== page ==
URPE 50th Anniversary Conference

2018 UWE Conference

Click on this image to donate to the Keller Faculty Award for Excellence in Undergraduate Teaching

2019 CORE Workshop - Columbia University

Dr. Paul Krugman, Dr. Bob Keller and Dr. Cher Li

Economics Student Leadership Council

Foreign Trade University graduation

More than an academic department: a learning community.

book

Welcome

The goal of the Department of Economics is to build a learning community that supports the intellectual development and professional aspirations of both students and faculty. Our undergraduate and graduate programs offer courses that cover an unusually wide range of economic thought, including neo-classical economics, Keynesian economics, institutional economics, Marxian economics and feminist economics.
We want our students to become critical thinkers who understand the debates about economic methodology and policy as well as the techniques of economic analysis.

Our faculty members have active research agendas and substantial scholarly records; nonetheless, our students are our first priority. We constantly strive to improve our teaching programs, and our faculty have won many teaching and advising awards. Our PhD program provides many opportunities for students to interact with faculty and to work with them on research projects. We have had an excellent track record in job placements for our graduate students. The department chair is always glad to meet prospective and current students, and to answer their questions – stop by any time!

scroll

Upcoming Events

scroll

Facebook

December 8

The last Brown Bag seminar of the Fall semester is Monday, December 9th. The series offers current ECON graduate students the opportunity to present ongoing research or to workshop new ideas. The seminars are held on Mondays from 12:00-1:00pm in Clark C307 and are open to everyone. December 9th’s presenter is ECON Ph.D. graduate student Uthman Baqais. He will be presenting his paper: “International Capital Movements and Global Imbalances: The Role of Complementarities and Trade-offs in Capital Stocks.” Abstract: Using a unified sustainable growth framework with a broad definition of wealth, I examine international capital flows using a sample of 95 countries during 1995-2015. Such a framework allows for global imbalances as in the case of smoothing the use of exhaustible resource windfalls. The departure from an overall complementary to specific complementarity and tradeoffs provides us with a way of testing for 13 hypotheses regarding cross-border capital flows and global imbalances. These are motivated by synthesizing the literature of international finance and sustainable development under the extended growth framework. For instance, I test for a human capital externality, the global saving glut argument, and the role of institutions and natural resources, among others, in driving capital flows. Moreover, I test for Blecker’s (2005) intriguing argument on comparative advantage in selling financial assets and find supporting evidence. The implication of such findings implies that CA deficit countries with highly developed financial systems have benefited from the current international monetary and financial system through the role of valuation effects. On the other hand, financial liberalization allows subsoil-rich economies to smooth the use of windfalls through foreign reserves accumulation. Other developing countries with CA surpluses due to over savings, rather than low imports, reflect the flaws associated with the current international monetary order.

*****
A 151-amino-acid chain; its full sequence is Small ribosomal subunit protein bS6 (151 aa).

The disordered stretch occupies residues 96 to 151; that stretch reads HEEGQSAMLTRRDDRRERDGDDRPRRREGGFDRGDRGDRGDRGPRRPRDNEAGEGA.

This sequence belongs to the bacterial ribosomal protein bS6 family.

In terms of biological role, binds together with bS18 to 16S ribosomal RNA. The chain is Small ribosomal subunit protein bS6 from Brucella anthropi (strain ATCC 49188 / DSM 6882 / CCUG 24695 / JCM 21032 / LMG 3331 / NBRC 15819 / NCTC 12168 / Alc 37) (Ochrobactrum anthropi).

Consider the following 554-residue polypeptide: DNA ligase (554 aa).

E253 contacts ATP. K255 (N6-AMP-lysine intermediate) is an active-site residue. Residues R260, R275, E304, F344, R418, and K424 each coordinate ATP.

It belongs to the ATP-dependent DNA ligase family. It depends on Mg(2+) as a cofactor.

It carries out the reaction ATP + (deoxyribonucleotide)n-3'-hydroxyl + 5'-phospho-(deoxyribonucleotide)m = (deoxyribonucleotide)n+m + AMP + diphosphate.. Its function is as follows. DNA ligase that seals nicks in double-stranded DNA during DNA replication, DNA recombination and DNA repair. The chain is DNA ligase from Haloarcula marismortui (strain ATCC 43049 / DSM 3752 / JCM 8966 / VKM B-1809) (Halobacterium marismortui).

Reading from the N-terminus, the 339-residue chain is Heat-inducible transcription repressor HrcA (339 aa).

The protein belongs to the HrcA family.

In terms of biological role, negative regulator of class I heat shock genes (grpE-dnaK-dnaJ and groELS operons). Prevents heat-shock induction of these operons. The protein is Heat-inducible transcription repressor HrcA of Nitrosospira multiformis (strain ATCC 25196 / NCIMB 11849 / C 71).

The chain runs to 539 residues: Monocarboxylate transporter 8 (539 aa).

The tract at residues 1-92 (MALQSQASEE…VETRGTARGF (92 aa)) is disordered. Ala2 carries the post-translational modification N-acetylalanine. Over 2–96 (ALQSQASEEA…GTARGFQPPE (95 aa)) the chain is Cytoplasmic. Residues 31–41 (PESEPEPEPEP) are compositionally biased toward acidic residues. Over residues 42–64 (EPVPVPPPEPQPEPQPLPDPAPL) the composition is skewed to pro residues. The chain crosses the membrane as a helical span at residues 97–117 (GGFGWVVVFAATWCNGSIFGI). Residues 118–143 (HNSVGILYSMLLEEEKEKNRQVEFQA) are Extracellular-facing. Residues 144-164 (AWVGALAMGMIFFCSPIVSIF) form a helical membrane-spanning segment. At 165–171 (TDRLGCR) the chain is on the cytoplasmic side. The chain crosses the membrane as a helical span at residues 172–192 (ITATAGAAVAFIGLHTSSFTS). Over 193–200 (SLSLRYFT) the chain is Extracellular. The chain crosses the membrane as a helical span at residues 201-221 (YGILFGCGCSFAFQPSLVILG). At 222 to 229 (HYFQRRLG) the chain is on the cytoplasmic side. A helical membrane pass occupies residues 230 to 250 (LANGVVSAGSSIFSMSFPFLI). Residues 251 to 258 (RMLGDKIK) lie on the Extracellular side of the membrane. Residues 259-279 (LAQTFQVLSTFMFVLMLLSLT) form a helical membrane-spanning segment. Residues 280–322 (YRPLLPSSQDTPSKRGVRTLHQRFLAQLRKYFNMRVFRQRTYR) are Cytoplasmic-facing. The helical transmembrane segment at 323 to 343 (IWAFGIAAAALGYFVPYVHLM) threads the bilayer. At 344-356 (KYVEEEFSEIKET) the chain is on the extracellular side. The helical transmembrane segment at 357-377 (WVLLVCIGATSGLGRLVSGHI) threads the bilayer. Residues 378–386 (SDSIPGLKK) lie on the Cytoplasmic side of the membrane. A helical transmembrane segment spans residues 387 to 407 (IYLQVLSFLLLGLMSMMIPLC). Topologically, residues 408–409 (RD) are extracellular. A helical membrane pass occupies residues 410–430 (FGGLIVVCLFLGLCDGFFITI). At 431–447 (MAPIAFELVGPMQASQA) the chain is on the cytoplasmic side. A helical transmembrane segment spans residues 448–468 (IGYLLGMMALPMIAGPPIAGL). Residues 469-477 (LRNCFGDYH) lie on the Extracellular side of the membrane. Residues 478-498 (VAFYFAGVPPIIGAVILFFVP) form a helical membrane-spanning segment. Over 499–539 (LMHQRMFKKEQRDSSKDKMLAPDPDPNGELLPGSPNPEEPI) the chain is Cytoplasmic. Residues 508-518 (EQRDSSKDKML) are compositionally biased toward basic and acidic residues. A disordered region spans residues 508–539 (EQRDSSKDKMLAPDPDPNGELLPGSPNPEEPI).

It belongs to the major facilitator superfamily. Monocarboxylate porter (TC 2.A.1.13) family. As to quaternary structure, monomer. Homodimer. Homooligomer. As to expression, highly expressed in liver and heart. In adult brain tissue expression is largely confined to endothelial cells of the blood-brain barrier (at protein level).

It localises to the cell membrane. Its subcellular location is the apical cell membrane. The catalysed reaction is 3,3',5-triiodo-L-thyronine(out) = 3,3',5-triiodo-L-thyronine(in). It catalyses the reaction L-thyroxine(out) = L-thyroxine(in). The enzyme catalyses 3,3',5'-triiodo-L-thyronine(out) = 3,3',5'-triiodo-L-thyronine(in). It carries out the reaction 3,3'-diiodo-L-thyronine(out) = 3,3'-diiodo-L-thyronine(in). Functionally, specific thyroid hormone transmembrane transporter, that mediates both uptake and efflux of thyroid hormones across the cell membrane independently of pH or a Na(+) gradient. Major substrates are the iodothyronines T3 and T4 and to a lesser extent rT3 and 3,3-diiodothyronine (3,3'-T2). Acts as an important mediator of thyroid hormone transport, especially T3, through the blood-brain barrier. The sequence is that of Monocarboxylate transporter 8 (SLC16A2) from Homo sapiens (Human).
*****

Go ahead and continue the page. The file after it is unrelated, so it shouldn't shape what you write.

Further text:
December 2

Attention CSU Economics Graduate Student Alumni - Save the Dates! The 95th annual conference of the Western Economic Association International is taking place in Denver, CO from June 26-30, 2020. We would LOVE to see you back in Colorado! If you are interested in being included on a CSU Department of Economics alumni panel (as a speaker, moderator, or discussant (or any combination of these roles), please contact Dr. Anita Alves Pena at anita.pena@colostate.edu Submission fees are waived for these organized sessions (though you will still be responsible to register for the conference itself). Please send abstract proposals (and/or other expressions of interest in participation) to Dr. Pena by Wednesday, January 8, 2020. All economic subject areas welcome. We also will be planning a special reception for alumni. Details forthcoming. Presenters and non-presenters alike are invited, so please make Dr. Pena aware if you are planning to attend these meetings in any capacity (even if outside of this call). We hope to see you in June! More info about the conference can be found here: https://weai.org/conferences/view/8/95th-Annual-Conference

weai.org Founded in 1922, Western Economic Association International is a nonprofit, educational organization whose purposes are to encourage and communicate economic research and analysis through the staging of academic conferences and publication of two peer reviewed quarterly journals, Economic Inquiry an...